corporations for a misfeasance no such independent proof is
necessary. But the simple proof that the criminal act was done by
agents of the corporation within the scope of their employment is
Boffioient to sustain the indictment. It so happens that all the xe>

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JULY TERM, 1879. 817

State V. Baltimore and Ohio Railroad Companj.

ported cases of such indictments^ whicti I have seen, are of this char-
acter. In none of them was any thing more reqaired than simply to
prove that the servants of the corporation had done the criminal
act while acting for the corporation within the scope of their em-
ployment. But in all these cases the criminal act for which the
indictment was bound was obviously an act which from its nature
must have been approved by the corporation ; such as the erection
of a depot in a public road, the building of a bridge across a navi-
gable stream in such manner as to interfere with navigation. In
such cases no proof of the approval of the coi*poration was neces-
saiy, except the simple proof that it was done by its agents.

But while in a civil suit for a tort, even when done willfully,
perhaps no other proof may be necessary in any case, yet to hold
such proof sufiScient to sustain an indictment against a corporation
for the misfeasance of its agents in every case, would be to disre-
gard the maxim that the accused is always presumed to be inno-
cent ; and clear proof of guilt on the part of the accused must be
produced, before a conviction can properly be had. The act of mis-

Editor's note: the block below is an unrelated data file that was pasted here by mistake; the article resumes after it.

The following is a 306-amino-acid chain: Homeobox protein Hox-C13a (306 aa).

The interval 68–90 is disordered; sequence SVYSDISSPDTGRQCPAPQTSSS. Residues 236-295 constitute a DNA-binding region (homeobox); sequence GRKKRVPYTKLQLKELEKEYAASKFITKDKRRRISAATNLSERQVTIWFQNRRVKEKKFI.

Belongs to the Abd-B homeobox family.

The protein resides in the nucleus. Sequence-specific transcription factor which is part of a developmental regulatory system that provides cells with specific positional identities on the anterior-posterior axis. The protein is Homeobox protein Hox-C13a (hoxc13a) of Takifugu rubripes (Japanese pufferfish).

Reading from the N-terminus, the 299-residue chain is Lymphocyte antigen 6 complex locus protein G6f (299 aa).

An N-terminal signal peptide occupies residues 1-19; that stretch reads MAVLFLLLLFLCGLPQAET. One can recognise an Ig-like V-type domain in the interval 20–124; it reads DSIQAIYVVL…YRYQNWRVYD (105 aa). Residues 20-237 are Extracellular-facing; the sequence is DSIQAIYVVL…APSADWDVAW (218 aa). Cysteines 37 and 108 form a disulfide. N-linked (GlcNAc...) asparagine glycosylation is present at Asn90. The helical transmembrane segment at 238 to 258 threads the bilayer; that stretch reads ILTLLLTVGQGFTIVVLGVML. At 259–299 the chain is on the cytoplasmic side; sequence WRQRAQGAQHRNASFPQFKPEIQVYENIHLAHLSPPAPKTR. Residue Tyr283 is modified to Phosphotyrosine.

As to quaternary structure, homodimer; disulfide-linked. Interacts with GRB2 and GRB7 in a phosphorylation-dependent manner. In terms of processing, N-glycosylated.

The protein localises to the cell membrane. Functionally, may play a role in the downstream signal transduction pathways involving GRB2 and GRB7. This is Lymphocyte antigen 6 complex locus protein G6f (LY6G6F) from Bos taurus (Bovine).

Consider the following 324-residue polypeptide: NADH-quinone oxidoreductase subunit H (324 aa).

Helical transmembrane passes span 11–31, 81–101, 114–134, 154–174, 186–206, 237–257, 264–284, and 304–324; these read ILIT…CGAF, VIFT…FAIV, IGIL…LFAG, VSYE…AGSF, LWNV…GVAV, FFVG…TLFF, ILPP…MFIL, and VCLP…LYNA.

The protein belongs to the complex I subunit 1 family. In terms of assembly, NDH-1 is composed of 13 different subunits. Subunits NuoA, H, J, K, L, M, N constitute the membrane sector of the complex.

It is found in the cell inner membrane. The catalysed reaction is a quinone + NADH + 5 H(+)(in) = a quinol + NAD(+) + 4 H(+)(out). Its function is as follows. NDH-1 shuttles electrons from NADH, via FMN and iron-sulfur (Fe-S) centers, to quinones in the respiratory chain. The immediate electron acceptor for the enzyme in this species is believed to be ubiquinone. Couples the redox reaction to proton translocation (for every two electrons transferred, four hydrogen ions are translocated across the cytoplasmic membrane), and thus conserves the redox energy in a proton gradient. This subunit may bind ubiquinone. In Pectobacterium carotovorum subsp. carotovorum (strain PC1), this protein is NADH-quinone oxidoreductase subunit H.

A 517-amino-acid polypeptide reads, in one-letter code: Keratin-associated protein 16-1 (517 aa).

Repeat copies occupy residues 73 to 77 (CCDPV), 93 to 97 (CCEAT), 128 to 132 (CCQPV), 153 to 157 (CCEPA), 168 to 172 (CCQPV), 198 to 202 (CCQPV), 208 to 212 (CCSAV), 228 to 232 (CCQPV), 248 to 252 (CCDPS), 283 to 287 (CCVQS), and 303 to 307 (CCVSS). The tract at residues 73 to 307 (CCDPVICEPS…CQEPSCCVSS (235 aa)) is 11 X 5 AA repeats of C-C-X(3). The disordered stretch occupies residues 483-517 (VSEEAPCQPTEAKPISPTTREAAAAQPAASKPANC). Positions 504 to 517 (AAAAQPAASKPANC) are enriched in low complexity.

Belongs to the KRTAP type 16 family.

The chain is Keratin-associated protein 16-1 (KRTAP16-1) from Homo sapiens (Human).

feasance may, in a particular case, be of such a character, that
though done by an authorized agent within the scope of his general
employment and for the benefit of the corporation, yet it may give
rise to but a suspicion that it has been directed or approved by the
corporation. And if the act be of such character, independent
proof must in such case be produced of the approval of the corpo-
ration, before it can be found guilty in a criminal proceeding. In
such case it would clearly not be necessary to prove that the cor-
poration by a distinct act, such as a vote of its directors, either
directed the act to be done or subsequently approved of its being
done. For if this was required, it would amount to an absolute
exemption of a corporation, from all liability criminally for the
wrongs of its agents ; for criminal acts are never so formally di-
rected or approved. Still in such a case the approval of the corpor-
ation must be satisfactorily proven. But such approval may be
shown satisfactorily otherwise than by proving such direct act of
approval. The criminal act being in such a case done by an au-
thorized agent acting within the scope of his authority, the mere
doing of the act, even though done willfully, sufficiently shows, we
incline to think, the assent and approval of the corporation to
make them liable in a civil suit ; and it gives rise to a suspicion in
a criminal proceeding against the corporation, which, if corrobo-
VoL. XXXVI— 103

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State y. Baltimore and Ohio Railroad C^ompanv.

rated by evidence that similar acts have been done by the agents of
the corporation repeatedly, would be sufficient proof of their
approval to justify a conviction. It is but a reasonable inference

Online LibraryIrving Browne Isaac Grant ThompsonThe American reports: containing all decisions of general ..., Volume 36 → online text (page 90 of 123)